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'It Really Just Felt Relatable': The Cultural Impact Of Hasan Minhaj's 'Patriot Act'

(SOUNDBITE OF TV SHOW, "PATRIOT ACT")

HASAN MINHAJ: Hasan Minhaj - that's the "Patriot Act." Thank you guys so much.

LEILA FADEL, HOST:

For nearly two years, Hasan Minhaj has hosted his political satire show for Netflix. And yesterday, he announced "Patriot Act" will not be returning for its seventh season. The show was a first for Netflix, the first weekly U.S. talk show hosted by an Indian American. It earned both a Peabody and an Emmy Award and the hearts of viewers, particularly in South Asian homes here and across the globe. To talk about its cultural impact and representation of South Asians in media, we have pop culture writer Sowmya Krishnamurthy. Welcome.

SOWMYA KRISHNAMURTHY: Thanks for having me.

FADEL: So, Sowmya, you were one of many fans of the show who expressed some sadness at its cancellation on Twitter yesterday. What did the show mean to you and South Asian communities?

KRISHNAMURTHY: For me as a fan, the show finally meant I could turn on the screen and see someone who looks like my brother, who looks like my cousin, who looks like one of us. And I think for so many South Asians, so many first-generation kids, Muslim Americans, it was this idea of representation. Finally, we have someone on screen who their whole life has been told they have a hard-to-pronounce name. I know that pain very well. And we just had this innovative show. It was so smart and funny and the way he utilized technology and audience interaction. The best way to put it is he had this millennial sensibility where he was smart and he could talk about politics and climate and college debt but do it in a way that was palatable and appreciated and approachable by young people. To see him being pulled off the screen is really a sad day for us fans.

FADEL: Who fills that hole now?

KRISHNAMURTHY: You know, it's really a question. Right now, 2020, in the entertainment industry, everyone's talking about representation and this idea of inclusivity, bringing in different voices that haven't been heard so far. I would love to see that the next Hasan Minhaj perhaps a young woman of color, a young South Asian woman, would come to prominence in that position. Hasan can and should go on to another channel and find a lot of success. And that should open the door for the next generation of Hasan Minhajes (ph).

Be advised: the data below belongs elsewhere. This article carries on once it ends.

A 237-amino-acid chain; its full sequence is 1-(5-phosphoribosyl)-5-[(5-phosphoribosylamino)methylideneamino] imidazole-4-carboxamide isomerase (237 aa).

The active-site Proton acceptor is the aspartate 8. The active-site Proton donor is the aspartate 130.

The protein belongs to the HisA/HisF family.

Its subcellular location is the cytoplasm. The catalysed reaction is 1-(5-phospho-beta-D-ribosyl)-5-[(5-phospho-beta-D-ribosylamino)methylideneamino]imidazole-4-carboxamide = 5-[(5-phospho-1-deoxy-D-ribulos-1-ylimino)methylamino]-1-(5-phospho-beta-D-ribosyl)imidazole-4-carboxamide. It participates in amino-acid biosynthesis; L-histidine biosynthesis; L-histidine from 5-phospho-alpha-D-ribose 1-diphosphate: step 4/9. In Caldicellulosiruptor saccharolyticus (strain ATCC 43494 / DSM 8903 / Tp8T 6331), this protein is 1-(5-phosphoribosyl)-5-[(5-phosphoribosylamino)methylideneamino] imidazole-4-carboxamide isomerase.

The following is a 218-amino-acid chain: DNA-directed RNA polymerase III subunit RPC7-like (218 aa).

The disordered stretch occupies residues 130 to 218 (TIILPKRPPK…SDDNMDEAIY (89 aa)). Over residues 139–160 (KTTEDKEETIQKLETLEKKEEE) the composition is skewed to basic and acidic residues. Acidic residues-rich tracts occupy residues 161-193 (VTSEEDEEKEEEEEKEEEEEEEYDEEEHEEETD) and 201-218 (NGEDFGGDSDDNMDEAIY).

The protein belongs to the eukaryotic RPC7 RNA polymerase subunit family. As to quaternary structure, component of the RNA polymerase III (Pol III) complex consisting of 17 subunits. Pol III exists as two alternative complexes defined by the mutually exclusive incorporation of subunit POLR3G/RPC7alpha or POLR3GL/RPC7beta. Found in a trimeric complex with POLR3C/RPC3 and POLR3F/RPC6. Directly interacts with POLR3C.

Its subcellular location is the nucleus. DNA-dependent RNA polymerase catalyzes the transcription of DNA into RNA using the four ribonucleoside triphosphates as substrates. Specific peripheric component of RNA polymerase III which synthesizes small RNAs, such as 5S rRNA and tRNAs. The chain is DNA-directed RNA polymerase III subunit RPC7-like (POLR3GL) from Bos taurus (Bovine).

FADEL: So Netflix hasn't said why "Patriot Act" was cancelled, but it also recently canceled talk shows by Michelle Wolf, Chelsea Handler, Joel McHale. Does this format just not work on streaming services?

KRISHNAMURTHY: We really don't know what the metrics because Netflix hasn't revealed that. And so much when it comes to television, it's about ratings. If people aren't watching, they're not watching, and we go on to the next show. You know, one thing I think we have to remember is we're in an election year. And the first Indian American vice president is coming to prominence. So I think there's still a need and desire to have this talk show format, to have smart political conversations happening. Maybe they're not going to happen on Netflix, and they'll happen on something else. But I think they definitely need to happen.

FADEL: What are you going to watch with your father now? I saw that this was the show you shared.

KRISHNAMURTHY: What's so funny is there's few shows that my dad and I actually agree upon. And this was the one show that we could watch that would cover cricket and hip-hop, something for him, something for me. So I think right now it's kind of left a hole. But I really urge network executives to come up with the next brilliant idea. What can you do that Sowmya's dad and Sowmya can watch together?

FADEL: Sowmya Krishnamurthy is a music and pop culture writer. Her work has appeared in Rolling Stone and Billboard. Thank you so much.

KRISHNAMURTHY: Thank you. Transcript provided by NPR, Copyright NPR.